Robert Farago
Robert Farago

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  • Cowbell Cowbell on Mar 14, 2007

    I know this editorial is now buried in the back pages of TTAC, but with the announcement of GM's "profit" last quater, did anyone happen to see what the North American cash flow numbers were? It's in none of the reports I've read and I'm too lazy to dig through any detailed releases.

  • Johnson Johnson on Mar 14, 2007

    Hey diddle diddle ... brilliant ... it should be Putz', erm I mean Lutz' new tagline. First off, Tundra incentives are mostly for the base model. The fullsize truck segment is tough, and Toyota is fighting an uphill battle. Many truck buyers actually *expect* incentives, so Toyota is competing very hard here. As RF stated, the Tundra having incentives is a BAD thing. Toyota has never tried this hard in the fullsize truck segment before, and believe me, the Tundra will slowly bring the pain to Detroit automakers. Steven_Lang, most of your points are wrong. Cadillac is not a top luxury contender, far from it. Also, Toyota by far outsells GM when it comes to subcompacts. What I'd really love to see is how GM loyalists and optimists who are far from reality will respond to GM's 2006 financial results.

  • Ronin The very asking of the question "Are Plug-In Hybrids the Future?" is an interesting one. Because just 2 or 3 years ago we'd be asking- no, asserting- that E cars are the future. We're no longer asking that question.
  • Peter Benn There apparently were some K-code 4-dr sedan Fairlanes. Collectible Automobile Apr 2024 has found a '63 500 with HD 3/spd.
  • Mia Hey there!I recently stumbled upon the Crack Eraser DIY Windshield Repair Kit (check it out here: https://crackeraser.com/collections/diy-windshield-repair-kits) and decided to give it a shot on a small chip in my windshield. I have to say, it worked like a charm! Super easy to use, and it saved me a trip to the professionals. If you're dealing with a similar issue, this kit is definitely worth considering. 😊
  • Rust-MyEnemy Whoa, what the hell is wrong with Jalop1991 and his condescension? It's as if he's employed by Big Plug-In or something."I've seen plenty of your types on the forums....."Dunno what that means, but I'm not dead keen on being regarded as "A type" by a complete stranger"" I'm guessing you've never actually calculated by hand the miles you've driven against the quantity of gas used--which is your actual miles per gallon."Guess again. Why the hell would you even say that? Yes, I worked it out. Fill-to-fill, based on gas station receipts. And it showed me that a Vauxhall Astra PHEV, starting out with a fully charged PHEV battery, in Hybrid mode, on my long (234-mile) daily motorway daily commute, never, over several months, ever matched or beat the economy of the regular hybrid Honda Civic that I ran for a similar amount of time (circa 5000 miles)."You don't use gasoline at all for 30-40 miles as you use exclusively battery power, then your vehicle is a pure hybrid. Over 234 miles, you will have used whatever gas the engine used for 200 of those miles."At least you're right on that. In hybrid mode, though, the Astra was using battery power when it wasn't at all appropriate. The petrol engine very rarely chimed in when battery power was on tap, and as a result, the EV-mode range quickly disappeared. The regular hybrid Civic, though, deployed its very small electric reserves (which are used up quickly but restore themselves promptly), much more wisely. Such as when on a trailing throttle or on a downward grade, or when in stop-start traffic. As a result, at the end of my 234 miles, the Civic had used less gas than the Astra. Moreover, I hadn't had to pay for the electricity in its battery.I look forward to you arguing that what actually happened isn't what actually happened, but I was there and you were not."Regardless, that you don't understand it appears not to have stopped you from pontificating on it. Please, do us all a favor--don't vote."You really are quite unpleasant, aren't you. But thanks for the advice.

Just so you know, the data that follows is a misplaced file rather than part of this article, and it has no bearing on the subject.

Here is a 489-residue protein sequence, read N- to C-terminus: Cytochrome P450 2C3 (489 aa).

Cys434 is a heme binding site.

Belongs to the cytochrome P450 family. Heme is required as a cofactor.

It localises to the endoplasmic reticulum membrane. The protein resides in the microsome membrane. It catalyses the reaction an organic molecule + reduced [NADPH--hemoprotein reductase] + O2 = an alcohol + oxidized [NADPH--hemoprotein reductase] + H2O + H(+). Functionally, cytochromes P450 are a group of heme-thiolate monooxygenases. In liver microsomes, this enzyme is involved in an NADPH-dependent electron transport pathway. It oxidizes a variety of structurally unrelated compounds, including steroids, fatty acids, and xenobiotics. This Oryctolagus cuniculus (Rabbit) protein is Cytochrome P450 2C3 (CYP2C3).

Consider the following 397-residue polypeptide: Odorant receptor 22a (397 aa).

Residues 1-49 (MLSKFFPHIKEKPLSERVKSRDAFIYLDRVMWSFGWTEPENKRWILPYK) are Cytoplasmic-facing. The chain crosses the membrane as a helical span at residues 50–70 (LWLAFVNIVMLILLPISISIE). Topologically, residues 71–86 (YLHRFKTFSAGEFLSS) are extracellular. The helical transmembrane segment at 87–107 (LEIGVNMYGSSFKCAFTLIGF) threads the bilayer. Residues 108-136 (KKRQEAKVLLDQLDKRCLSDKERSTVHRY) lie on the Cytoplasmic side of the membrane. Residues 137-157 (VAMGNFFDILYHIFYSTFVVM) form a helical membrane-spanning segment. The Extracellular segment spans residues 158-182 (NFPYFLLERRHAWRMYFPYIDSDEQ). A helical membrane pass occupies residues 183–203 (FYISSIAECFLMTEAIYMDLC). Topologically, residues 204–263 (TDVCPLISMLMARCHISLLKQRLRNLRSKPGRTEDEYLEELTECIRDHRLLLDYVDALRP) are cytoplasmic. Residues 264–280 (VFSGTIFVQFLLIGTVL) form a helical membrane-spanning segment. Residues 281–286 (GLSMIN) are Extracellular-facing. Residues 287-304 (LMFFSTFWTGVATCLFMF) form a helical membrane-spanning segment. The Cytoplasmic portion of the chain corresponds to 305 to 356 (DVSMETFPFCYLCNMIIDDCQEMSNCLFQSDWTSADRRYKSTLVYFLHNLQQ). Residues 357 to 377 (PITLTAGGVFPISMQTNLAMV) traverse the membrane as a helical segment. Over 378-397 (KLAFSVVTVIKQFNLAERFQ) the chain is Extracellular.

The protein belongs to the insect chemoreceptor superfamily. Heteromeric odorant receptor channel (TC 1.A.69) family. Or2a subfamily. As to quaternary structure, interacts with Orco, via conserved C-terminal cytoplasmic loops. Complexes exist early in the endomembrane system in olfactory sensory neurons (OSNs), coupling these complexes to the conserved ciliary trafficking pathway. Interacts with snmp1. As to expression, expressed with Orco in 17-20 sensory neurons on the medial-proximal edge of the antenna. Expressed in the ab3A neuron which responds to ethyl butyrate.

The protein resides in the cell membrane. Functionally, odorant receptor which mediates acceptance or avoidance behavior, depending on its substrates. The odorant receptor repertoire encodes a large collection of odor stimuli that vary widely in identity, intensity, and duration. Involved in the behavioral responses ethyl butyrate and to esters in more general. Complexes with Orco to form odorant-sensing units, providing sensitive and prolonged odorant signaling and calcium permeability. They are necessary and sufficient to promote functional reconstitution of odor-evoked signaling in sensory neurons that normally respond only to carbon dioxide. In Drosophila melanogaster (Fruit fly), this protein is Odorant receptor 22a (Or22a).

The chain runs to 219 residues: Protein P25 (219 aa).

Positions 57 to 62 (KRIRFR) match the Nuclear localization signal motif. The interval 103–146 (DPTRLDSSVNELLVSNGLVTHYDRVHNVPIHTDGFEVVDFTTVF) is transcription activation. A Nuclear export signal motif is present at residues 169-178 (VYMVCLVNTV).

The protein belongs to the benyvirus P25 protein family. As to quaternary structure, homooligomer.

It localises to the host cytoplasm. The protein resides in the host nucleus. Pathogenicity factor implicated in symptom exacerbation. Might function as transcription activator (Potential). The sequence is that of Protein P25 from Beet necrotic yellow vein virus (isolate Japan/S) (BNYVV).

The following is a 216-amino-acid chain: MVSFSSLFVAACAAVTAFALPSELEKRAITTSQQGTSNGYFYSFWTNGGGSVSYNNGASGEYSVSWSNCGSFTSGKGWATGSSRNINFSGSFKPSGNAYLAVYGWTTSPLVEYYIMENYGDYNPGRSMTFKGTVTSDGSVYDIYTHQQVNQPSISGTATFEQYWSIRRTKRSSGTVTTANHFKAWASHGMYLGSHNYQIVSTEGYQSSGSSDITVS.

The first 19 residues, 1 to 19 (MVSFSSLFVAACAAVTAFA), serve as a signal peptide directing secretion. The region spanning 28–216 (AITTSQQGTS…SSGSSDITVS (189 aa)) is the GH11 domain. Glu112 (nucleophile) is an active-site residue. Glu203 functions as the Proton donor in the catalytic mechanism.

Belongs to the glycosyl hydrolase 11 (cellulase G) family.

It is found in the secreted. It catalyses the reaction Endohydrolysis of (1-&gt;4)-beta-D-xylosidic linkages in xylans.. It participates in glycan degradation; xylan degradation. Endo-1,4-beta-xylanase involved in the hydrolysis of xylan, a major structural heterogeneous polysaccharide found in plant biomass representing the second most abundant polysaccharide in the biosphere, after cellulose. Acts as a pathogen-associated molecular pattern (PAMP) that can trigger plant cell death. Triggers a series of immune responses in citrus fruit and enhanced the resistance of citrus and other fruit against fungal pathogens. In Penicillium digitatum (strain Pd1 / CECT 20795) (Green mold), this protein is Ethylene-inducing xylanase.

• Tassos Jong-iL Electric vehicles are mandated by 2020 in One Korea. We are ahead of the time.